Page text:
Wednesday, April 30, 2014


Springtime is crappie time at Lake Anna; and no one knows this better than seasoned Lake Anna fisherman and guide, Chris Craft.
Photo by Matt Reilly

        Craft started fishing at a very young age, and has clocked countless hours of fishing on Lake Anna over the past 25 years.  He began fishing tournaments with an adult fishing club at the age of 16, and continues to fish tournaments on Lake Anna today. 

Craft's reputation as a crappie guide is really taking over;
and he gets plenty of press for it.  Here, Shane Baker (left)
films an installment of
Angling Virginia to begin airing in
June on Richmond Fox 35.  
Photo by Matt Reilly
        A little over eight years ago, after plenty of hard work and on-the-water research, Craft established CCBASSN Guide Service, guiding on the lake for largemouth bass, striped bass, and crappie.

        LakeAnna sports a strong reputation as a largemouth bass destination, and a productive striped bass fishery.  But despite Lake Anna’s variety of sport fishing opportunities, Craft’s reputation for crappie fishing has really taken over.  “Crappie fishing ranks number one for me these days,” he admits.  “They are fun to catch, taste great, and are a great fish to get a young angler started in fishing.”
Crappie are fun to catch, and a 25-fish limit is easily attained
if you know how to fish for them.  Photo by Matt Reilly.
        As it turns out, crappie fishing is a family affair.  Craft’s father, a passionate crappie fisherman who more than appreciates the fish’s table fare, provoked his interest in Lake Anna crappie.  On assignment, Craft delved into patterning and “figuring out” how crappie tick in the Lake.
        I was given the opportunity to witness his findings first hand, and was more than impressed.
        After meeting at Anna Point Marina, we headed straight for a creek edged with willow grass beds sporting 57-degree water.  “I start looking for crappie in the spring when water temperatures reach 45 degrees.  The temperatures for the best action are 50-65 degrees,” he professed.  

        Crappie are very temperature-sensitive fish, and are extremely mobile.  Rains or cold snaps can drop water temperatures mere degrees and cause schools to move significantly along the shoreline of spawning coves from one day to the next.  But Craft’s day-to-day monitoring is precise.

Two-inch Kalin grubs in "John Deere Green" and  "Green
Weenie" are local favorites.  Craft rigs them on a North Anna
Bait Company sickle hook.  Photo by Matt Reilly.
        Creeks and coves edged with willow grass beds are Craft’s go-to spring crappie spots.  “The reason crappie go to the grass in the spring is to spawn,” he said, positioning the boat several yards off of a favorite grass bed.  Crappie will often hold tight to grass edges, or even in the grass beds; but it’s important to leave some space between you and the cover.  “Many of the large spawning females will hold several feet from the grass edges, so I really believe that it’s key to stay off of the grass,” Craft explained.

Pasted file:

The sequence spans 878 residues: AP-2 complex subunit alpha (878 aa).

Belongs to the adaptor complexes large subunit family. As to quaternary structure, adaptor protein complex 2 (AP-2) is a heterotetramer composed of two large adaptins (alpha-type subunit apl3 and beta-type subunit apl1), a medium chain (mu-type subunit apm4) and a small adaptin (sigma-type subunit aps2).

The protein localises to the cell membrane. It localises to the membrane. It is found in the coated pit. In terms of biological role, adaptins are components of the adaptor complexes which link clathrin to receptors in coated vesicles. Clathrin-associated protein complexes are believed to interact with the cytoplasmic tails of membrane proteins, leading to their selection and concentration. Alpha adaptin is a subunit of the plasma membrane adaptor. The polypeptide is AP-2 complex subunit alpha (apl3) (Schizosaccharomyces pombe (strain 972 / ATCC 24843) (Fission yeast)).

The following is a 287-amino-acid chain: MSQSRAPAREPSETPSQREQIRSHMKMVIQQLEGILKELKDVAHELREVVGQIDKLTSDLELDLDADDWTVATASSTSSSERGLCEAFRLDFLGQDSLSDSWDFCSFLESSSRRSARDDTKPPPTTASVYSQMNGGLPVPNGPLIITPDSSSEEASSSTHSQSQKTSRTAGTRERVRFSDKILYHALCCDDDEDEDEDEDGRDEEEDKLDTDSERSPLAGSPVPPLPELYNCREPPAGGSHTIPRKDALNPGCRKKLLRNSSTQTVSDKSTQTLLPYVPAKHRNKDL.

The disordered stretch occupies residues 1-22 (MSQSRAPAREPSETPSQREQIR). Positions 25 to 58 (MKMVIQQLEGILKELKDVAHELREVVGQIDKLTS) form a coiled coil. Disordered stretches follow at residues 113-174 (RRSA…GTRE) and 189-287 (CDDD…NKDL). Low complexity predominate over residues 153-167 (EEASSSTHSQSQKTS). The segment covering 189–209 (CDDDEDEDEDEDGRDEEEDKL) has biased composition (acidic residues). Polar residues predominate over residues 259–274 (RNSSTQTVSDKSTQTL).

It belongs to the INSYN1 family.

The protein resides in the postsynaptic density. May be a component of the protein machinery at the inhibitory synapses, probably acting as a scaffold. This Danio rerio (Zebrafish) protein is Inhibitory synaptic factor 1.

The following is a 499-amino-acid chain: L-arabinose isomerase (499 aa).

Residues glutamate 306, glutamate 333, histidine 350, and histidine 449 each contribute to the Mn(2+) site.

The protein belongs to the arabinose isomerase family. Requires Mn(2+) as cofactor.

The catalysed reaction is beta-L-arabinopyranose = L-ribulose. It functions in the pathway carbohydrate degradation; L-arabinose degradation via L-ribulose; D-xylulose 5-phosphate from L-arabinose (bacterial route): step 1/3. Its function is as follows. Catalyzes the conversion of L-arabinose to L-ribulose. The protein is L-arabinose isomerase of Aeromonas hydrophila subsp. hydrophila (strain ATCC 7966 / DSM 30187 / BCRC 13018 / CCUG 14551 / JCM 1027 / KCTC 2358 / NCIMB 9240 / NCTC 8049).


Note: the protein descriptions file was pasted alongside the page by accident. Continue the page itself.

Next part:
The local favorite, and Craft’s personal choice, for crappie lures is simple.  Two-inch Kalin grubs in two colors, John Deere Green and Green Weenie, repeatedly get the job done.  For jigheads, a 1/16th-ounce sickle hook, engineered by Craft’s own North Anna Bait Company, is unbeatable.  A hook bend that is more of an angled corner than a bend penetrates and locks in the corner of a crappie’s mouth and stays buttoned.  Both are available at Fish Tales Tackle Shop at Anna Point Marina.
A male crappie in spawning colors
fooled by the John Deere Kalin Grub
Photo by Matt Reilly.
        It wasn’t long before John Deere and the sickle hook did their job and Chris’s rod was bent.  Lifting a slab of a male crappie, in full speckled-black or “tuxedo” spawning colors, from the water, he got sentimental:  “In terms of numbers and size, Lake Anna is the best crappie lake in Virginia,” he waxed; and he’s got the stats to prove it.  Every spring, crappie trumping two-and-a-half pounds are pulled from Anna’s fertile waters; and 100-fish days are not an uncommon occurrence.

        For this reason, Craft’s busiest month of the year is April.  “I’ve got crappie trips almost every day,” he said.  Anglers are well aware of his reputation.
        In fact, Craft’s reputation is so well-known that he’s taken on past-client-turned-associate-guide Braine Oxendine, who specializes in crappie fishing March through June, to handle overflow and crappie requests during Craft’s bass fishing season.
Brian Oxendine, Craft's associate guide, specializes in
crappie fishing, and pursues them well into the summer.
Photo by Matt Reilly.
  “Longer periods of daylight and increasing water temperatures trigger the movement from winter haunts to shallow bedding areas,” Oxendine explains.  “After the spawn ends, the crappie will move in waves out to flats, points, and docks where they can feed and recover from the spawn.  They move deeper as the summer approaches.”  Don’t let the title “Associate” fool you, Brian is a very knowledgeable and accomplished crappie fisherman.
        Together, the “Crappie King” and “Connoisseur” represent Lake Anna’s best “slab,” “speck,” and crappie fishing guides up for hire.  Moreover, both are relaxed, humorous, and fun-to-be-with fisherman at heart.  If you can’t book one of the pair this spring, try a fall crappie trip, one of Craft’s other specialties, or a combination trip.  To book a trip, email Chris at, or call 540-894-6195.  For regular fishing reports and pictures, visit

Originally published in the Rural Virginian

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